Floridata Plant Encyclopedia

A Floridata Plant Profile 963 Quercus muehlenbergii

Common Names: chinkapin oak, yellow chestnut oak, chinquapin oak, yellow oak Family: Fagaceae (beech Family)
Image Gallery

trunk of mature chinkapin oak
A mature chinkapin oak presents colorful autumn foliage against a bright blue Ohio sky.
chinkapin oak fall foliage
Chinkapin oak leaves in autumn just as they are turning from summer green to autumn yellow.


Chinkapin oak is a medium size deciduous tree in the white oak group (i.e., leaves lack bristle tips and acorns mature in a single season). Chinkapin oak normally gets 60-80 ft (18.3-24.4 m) tall with a clean, straight trunk and a narrow, rounded crown. The bark is light ashy gray and broken into thin, narrow flakes. The coarsely toothed leaves are 4-7 in (10.2-17.8 cm) long, and relatively narrow, just a third to a half as wide as they are long. They resemble the leaves of chestnut. Leaves are yellowish green in summer, turning yellow-brown or red in fall. The acorns are 0.5-1 in (1.3-2.5 cm) long but usually less than 0.75 in (1.9 cm). They are enclosed for almost half their length in a scaly cup that has hairs on the scales, these creating a fringe along the margin of the cup. The acorns are sweet and edible, and mature in a single season. Near the northern limits of its range, chinkapin oak often grows as a shrub. It attains it greatest size in the lower Ohio and Wabash River valleys of southern Illinois and Indiana.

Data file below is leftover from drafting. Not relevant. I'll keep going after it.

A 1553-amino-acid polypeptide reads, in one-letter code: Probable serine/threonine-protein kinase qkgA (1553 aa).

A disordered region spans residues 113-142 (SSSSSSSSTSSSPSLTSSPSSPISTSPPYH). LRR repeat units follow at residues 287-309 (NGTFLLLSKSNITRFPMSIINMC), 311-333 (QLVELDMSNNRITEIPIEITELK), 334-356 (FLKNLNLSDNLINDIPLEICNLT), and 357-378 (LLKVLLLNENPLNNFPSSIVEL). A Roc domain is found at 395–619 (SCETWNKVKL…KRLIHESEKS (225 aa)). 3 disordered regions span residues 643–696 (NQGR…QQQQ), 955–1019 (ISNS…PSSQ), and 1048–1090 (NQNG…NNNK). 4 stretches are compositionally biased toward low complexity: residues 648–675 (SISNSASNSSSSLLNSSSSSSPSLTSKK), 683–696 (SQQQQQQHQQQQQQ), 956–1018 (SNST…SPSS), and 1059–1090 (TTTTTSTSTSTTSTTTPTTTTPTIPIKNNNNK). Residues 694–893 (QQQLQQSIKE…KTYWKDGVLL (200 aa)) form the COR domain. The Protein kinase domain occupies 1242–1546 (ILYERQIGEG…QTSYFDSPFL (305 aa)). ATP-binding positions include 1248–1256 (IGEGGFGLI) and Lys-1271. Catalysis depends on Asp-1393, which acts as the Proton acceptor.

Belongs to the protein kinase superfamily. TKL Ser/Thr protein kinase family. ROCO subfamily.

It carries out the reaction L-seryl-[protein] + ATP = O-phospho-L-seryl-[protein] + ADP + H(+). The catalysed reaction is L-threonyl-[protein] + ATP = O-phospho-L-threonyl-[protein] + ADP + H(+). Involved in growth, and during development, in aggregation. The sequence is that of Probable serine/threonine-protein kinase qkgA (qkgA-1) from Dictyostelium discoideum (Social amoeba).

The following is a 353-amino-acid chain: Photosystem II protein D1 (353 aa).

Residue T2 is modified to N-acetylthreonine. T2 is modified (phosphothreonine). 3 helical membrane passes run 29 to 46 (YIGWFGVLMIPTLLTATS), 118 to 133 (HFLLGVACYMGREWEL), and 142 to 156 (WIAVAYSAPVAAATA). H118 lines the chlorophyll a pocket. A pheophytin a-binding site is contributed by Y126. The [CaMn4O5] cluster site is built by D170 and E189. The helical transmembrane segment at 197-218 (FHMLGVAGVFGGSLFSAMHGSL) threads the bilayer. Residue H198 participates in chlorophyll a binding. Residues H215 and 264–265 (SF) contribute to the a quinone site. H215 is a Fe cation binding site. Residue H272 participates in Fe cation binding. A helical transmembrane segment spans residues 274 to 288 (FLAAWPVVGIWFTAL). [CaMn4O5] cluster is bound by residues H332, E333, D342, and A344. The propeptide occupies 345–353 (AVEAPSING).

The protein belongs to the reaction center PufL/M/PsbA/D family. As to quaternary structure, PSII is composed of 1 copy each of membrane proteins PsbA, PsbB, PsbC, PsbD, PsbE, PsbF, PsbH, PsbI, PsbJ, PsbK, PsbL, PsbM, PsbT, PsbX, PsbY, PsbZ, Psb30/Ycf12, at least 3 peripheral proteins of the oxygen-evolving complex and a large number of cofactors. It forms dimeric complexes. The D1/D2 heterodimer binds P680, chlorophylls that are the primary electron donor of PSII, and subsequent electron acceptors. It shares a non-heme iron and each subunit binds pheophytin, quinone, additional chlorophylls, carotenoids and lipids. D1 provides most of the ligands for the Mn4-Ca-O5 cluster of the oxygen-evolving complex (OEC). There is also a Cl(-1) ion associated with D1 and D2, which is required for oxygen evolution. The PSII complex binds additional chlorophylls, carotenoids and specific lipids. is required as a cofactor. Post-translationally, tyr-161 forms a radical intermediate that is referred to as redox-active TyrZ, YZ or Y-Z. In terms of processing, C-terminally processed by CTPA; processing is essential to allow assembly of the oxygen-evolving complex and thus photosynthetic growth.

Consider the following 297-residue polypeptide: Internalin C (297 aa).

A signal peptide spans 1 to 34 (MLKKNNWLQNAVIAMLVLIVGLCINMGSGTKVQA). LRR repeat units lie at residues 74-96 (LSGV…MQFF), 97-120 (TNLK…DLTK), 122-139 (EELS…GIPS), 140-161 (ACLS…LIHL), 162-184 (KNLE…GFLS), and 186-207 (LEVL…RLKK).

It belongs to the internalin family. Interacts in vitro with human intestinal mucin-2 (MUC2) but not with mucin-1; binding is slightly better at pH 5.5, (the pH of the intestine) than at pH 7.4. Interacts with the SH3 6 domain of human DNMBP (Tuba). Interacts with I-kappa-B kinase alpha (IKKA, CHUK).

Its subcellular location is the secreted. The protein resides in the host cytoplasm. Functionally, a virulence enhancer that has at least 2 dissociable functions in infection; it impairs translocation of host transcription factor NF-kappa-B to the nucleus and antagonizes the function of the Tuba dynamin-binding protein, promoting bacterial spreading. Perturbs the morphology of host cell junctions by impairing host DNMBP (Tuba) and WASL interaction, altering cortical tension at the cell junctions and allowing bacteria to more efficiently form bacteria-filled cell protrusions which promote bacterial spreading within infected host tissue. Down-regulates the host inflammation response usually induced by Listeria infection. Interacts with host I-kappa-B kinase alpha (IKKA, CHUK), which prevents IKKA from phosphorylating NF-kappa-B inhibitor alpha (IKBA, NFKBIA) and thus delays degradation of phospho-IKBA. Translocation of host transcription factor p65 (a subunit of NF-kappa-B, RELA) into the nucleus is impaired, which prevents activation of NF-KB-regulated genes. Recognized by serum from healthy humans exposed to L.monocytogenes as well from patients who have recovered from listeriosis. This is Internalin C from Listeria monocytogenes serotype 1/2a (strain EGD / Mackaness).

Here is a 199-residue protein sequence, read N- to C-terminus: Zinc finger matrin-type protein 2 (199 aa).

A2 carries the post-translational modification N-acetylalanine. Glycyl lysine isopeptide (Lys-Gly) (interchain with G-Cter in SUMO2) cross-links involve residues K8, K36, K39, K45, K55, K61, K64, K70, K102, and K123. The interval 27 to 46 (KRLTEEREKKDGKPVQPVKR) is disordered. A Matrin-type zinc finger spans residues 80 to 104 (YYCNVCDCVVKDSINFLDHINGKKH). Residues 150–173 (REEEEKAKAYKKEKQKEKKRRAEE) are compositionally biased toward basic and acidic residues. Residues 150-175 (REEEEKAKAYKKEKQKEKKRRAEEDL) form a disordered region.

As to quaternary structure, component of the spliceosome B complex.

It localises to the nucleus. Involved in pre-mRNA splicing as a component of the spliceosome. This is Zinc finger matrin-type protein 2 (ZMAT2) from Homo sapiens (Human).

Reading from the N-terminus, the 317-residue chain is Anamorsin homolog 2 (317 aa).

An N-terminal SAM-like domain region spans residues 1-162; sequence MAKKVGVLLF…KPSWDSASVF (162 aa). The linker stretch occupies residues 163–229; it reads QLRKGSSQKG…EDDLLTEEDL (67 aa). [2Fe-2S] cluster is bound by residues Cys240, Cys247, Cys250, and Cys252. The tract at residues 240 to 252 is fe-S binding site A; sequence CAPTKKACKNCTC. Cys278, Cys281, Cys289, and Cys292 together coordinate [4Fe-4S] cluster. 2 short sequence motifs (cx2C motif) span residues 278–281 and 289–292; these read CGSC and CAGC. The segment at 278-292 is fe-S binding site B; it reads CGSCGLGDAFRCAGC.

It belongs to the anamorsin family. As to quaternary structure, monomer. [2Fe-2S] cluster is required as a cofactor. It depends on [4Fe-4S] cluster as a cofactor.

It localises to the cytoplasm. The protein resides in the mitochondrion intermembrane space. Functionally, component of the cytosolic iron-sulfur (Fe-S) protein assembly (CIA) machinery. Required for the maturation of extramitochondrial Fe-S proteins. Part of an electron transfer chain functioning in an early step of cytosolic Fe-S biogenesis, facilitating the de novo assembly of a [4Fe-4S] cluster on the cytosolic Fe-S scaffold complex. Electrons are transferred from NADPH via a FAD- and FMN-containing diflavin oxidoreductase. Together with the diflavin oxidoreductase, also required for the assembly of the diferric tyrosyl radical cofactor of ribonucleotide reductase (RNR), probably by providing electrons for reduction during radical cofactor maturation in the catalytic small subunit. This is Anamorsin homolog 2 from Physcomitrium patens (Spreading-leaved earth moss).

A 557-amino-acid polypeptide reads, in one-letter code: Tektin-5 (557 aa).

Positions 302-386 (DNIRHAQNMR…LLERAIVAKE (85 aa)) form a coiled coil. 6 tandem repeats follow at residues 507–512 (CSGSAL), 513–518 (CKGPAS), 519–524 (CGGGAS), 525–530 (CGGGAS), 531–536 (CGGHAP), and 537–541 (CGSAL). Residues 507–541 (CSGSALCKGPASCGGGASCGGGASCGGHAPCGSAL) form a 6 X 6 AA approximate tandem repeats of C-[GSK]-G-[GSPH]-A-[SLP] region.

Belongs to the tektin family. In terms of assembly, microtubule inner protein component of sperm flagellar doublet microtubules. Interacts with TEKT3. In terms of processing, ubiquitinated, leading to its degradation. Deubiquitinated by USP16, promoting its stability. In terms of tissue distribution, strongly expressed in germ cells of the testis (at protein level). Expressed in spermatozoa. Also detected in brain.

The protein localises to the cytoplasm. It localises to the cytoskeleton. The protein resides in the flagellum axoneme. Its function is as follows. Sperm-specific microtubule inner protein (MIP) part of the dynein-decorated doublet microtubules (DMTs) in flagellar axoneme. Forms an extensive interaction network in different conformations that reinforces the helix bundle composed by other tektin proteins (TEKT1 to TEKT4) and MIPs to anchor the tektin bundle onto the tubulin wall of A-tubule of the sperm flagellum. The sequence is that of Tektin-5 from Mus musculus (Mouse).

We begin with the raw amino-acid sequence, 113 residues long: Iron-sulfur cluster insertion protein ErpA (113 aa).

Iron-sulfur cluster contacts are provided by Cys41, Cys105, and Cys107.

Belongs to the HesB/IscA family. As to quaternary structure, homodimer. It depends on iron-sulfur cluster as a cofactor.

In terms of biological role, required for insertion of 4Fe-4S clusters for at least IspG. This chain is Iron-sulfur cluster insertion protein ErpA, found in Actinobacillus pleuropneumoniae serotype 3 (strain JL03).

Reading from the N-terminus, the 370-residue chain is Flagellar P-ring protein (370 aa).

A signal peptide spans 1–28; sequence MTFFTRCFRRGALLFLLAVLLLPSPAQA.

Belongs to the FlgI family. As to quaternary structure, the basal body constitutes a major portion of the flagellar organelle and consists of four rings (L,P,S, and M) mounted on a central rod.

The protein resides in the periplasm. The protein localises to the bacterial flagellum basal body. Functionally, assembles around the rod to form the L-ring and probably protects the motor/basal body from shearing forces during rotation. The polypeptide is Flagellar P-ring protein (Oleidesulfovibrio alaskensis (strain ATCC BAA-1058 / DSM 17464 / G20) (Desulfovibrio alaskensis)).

Chinkapin oak resembles chestnut oak (Q. prinus) and swamp chestnut oak (Q. michauxii) but both of them have acorns that are more than an inch long.


Chinkapin oak, Quercus muehlenbergii, occurs naturally in the midwestern and eastern U.S., but not on the Coastal Plain. It ranges from western New England and southern Michigan, through Ohio and all of West Virginia, south through the Appalachian Mountains and western Georgia (but not at high elevations), thence west to the Texas Hill Country, eastern Oklahoma and eastern Kansas, all of Missouri and Illinois, and eastern Iowa. Chinkapin oak occurs in Florida only on bluffs and slopes in the Apalachicola River Valley from Jackson to Leon Counties. Throughout its range, chinkapin oak grows in well drained soils on upland sites, especially bluffs and slopes, and characteristically on limestone outcrops. Chinkapin oak is not common anywhere within its range.

chinkapin oak foliage and acorn
This is the foliage and acorns of the chinkapin oak in early October. The inset shows detail of the artfully patterned acorn.


Chinkapin oak grows naturally in calcareous, alkaline soils, and may not do well in acidic soils. It grows rapidly when young. Light: In the open, chinkapin oak develops a wide spreading crown; in the forest, competing with other trees, it retains a narrow crown. Seedlings are tolerant of shade, but saplings and young trees soon become intolerant. Moisture: Chinkapin oak tolerates normal droughts. It requires a well drained soil. Hardiness: USDA Zones 5 - 8. Propagation: Acorns will germinate without any pretreatment as soon as they are mature.
mature chinkapin oak